I would argue the enterprise is not “going wrong”–that nationalizing the curriculum was the goal from the start. The underlying agenda of the “Common Core Standards” movement is now becoming crystal clear.

Listen to this thoughtful piece by Prof Michael Moore, Professor of Education Literacy in Georgia Southern University, which he called, “Cornering the Education Market”:

“If you’re following the money, it goes like this: Link the common core standards to winning ‘Race to the Top’ money, then link this to these quasi non-profits (which really aren’t non-profit) testing companies who get to use federal money to fund the creation of standards’ assessments and who had a seat(s) at the standards writing table, and you’ve got the creation of quite the little market corner,” Prof. Moore writes.

As Grover “Russ” Whitehurst, a former research guru for the U.S. Department of Education and current director of the Brown Center for Education Policy at the Brookings Institute, put it, “It’s easier to have good-sounding rhetoric about new materials, thinking, approaches, technology than it is to do it.”

Prof. Moore says, “I’m not usually a conspiracy theorist,” but when he looked beneath the curtain to discover who is drafting these materials for your children to use, “my scorecard shows 11 members of the English/Language Arts Standards writing team had ties to companies with a financial interest in the committee’s decision. Adding insult to injury, no members of the Work Group were K-12 teachers and no teachers were mentioned in the Gates/Pearson curriculum announcement. “

Prof. Moore concludes, “If you’re a teacher, administrator or teacher educator, it has to be a bit overwhelming to realize that you do not have a seat at the table; we don’t even know where the table is.”
If teachers feel that way, how must parents feel?

For the most vivid example of how President Obama is centralizing control in Washington, consider what happened in the first week of May this year, when a local Delaware school board imagined that it was in charge of how teachers were hired or fired. The Secretary of Education of the United States, Arne Duncan, publicly reprimanded the school board for violating the terms of its Race to the Top funding, and threaten to freeze the funding. And the school board abruptly and obediently obeyed, reversing its decision on the hiring and firing of 13 teachers.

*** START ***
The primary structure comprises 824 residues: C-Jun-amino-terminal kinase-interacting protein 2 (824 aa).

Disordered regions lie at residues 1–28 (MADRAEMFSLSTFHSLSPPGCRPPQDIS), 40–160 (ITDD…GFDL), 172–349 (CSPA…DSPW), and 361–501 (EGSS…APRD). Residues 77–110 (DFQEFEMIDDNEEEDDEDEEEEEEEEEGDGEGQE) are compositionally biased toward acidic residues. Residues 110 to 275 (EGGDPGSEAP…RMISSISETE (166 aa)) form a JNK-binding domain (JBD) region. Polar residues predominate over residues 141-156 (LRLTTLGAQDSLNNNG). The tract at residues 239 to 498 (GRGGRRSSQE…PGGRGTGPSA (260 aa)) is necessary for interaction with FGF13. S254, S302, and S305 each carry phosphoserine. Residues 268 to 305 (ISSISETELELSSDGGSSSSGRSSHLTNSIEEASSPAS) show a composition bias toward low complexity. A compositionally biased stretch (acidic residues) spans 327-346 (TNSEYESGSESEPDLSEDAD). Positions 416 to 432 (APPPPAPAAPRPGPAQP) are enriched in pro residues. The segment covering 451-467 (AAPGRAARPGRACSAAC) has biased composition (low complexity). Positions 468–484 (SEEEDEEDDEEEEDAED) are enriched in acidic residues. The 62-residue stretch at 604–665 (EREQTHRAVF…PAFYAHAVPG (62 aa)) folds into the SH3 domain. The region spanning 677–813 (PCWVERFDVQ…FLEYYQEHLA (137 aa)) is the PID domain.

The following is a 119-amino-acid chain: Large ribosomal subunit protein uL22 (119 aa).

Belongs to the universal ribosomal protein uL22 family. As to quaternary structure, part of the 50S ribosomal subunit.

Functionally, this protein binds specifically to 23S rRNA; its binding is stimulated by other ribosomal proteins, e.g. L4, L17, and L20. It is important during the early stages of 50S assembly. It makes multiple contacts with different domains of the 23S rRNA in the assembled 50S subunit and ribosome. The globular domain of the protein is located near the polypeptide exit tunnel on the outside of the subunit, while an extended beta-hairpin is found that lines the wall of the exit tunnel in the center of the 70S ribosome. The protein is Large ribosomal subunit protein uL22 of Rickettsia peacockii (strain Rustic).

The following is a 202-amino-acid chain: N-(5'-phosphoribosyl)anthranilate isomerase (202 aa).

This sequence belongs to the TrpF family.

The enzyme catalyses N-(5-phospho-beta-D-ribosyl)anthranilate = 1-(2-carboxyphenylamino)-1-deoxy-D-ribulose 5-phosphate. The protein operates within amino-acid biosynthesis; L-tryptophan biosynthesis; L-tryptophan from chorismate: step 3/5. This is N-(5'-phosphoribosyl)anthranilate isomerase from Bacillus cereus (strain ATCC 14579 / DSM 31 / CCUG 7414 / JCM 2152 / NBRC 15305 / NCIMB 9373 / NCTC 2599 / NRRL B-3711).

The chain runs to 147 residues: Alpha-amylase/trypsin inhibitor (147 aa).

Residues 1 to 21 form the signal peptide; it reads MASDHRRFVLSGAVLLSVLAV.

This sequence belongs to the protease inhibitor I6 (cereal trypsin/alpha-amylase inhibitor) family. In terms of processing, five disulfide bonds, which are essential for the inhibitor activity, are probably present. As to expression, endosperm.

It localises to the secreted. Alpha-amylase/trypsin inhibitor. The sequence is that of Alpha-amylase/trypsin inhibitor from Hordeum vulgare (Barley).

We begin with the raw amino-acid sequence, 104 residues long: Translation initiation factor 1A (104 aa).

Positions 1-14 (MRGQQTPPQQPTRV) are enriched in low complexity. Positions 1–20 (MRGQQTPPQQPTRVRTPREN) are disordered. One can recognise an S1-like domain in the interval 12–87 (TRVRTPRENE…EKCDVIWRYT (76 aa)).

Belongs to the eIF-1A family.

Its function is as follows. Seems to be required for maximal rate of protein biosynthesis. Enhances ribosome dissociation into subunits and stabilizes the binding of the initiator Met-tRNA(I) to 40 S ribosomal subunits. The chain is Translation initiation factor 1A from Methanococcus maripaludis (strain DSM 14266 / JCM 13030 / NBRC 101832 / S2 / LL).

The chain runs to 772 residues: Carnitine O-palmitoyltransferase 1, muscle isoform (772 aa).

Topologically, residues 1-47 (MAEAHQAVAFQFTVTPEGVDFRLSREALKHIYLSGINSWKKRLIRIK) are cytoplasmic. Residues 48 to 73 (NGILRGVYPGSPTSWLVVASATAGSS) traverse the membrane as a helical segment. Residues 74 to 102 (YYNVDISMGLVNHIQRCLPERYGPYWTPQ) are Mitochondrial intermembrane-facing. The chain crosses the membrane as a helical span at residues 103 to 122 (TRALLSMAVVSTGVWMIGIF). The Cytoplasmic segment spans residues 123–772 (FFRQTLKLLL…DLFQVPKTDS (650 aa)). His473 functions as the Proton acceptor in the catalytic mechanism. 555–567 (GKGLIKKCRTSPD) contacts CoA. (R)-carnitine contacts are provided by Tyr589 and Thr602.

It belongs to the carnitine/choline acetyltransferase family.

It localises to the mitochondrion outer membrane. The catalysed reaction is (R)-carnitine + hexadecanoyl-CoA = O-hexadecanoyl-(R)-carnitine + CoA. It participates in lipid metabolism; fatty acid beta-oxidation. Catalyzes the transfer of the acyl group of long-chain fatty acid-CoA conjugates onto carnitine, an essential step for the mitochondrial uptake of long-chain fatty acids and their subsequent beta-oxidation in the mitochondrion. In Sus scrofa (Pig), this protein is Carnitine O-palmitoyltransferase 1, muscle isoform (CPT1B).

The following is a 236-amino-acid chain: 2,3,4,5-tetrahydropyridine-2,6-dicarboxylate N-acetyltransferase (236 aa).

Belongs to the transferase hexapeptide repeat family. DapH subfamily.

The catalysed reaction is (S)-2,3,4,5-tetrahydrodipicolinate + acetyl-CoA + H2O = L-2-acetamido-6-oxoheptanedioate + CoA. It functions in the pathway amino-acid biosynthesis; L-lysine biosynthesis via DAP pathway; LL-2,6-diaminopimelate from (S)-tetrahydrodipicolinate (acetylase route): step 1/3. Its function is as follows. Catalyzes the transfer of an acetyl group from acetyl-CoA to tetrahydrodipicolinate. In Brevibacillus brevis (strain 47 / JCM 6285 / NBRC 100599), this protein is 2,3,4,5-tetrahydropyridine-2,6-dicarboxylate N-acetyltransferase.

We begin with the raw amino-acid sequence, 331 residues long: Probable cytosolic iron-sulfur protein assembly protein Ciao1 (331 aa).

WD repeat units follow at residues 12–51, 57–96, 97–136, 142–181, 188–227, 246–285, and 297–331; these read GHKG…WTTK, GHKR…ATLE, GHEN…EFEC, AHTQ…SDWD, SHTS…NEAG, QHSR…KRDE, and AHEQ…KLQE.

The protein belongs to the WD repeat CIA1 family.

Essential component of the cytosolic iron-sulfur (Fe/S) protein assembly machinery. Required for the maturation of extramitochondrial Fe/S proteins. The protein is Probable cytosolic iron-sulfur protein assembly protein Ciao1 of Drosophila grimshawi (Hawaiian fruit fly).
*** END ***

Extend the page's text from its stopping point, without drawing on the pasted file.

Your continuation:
President Obama decides which teachers can work in your child’s public school. Is that really the future we want?

People are looking behind the rhetoric to the reality of President Obama and Arne Duncan’s radical power grab over education.

Texas steam is gathering for House Bill 2923, which would amend the state education code to bar the state from adopting "national curriculum standards,” including "any curriculum standards endorsed, approved, sanctioned or promoted by the United States Department of Education, the National Governors Association, or the Council of Chief State School Officers."

(The Texas hearings held over Common Core standards as part of this bill are incredibly revealing. Check out a summary here.)

Bills to block or unravel the adoption of Core Common Standards are under consideration in New Hampshire, Minnesota, and South Carolina, notes Education Week.

Whiteboard Advisors’ survey of influential D.C. “insiders” found support for Common Core standards has dropped 18 percent since July 2010–the only key education issue for which insiders indicated that support in Congress has dropped.

The organization where I work, The American Principles Project, was one of the first groups to spot the destructive hidden agenda being lauded not only by liberals but by many conservatives. We’re proud that a new grassroots resistance effort is underway. Thank you for making it happen.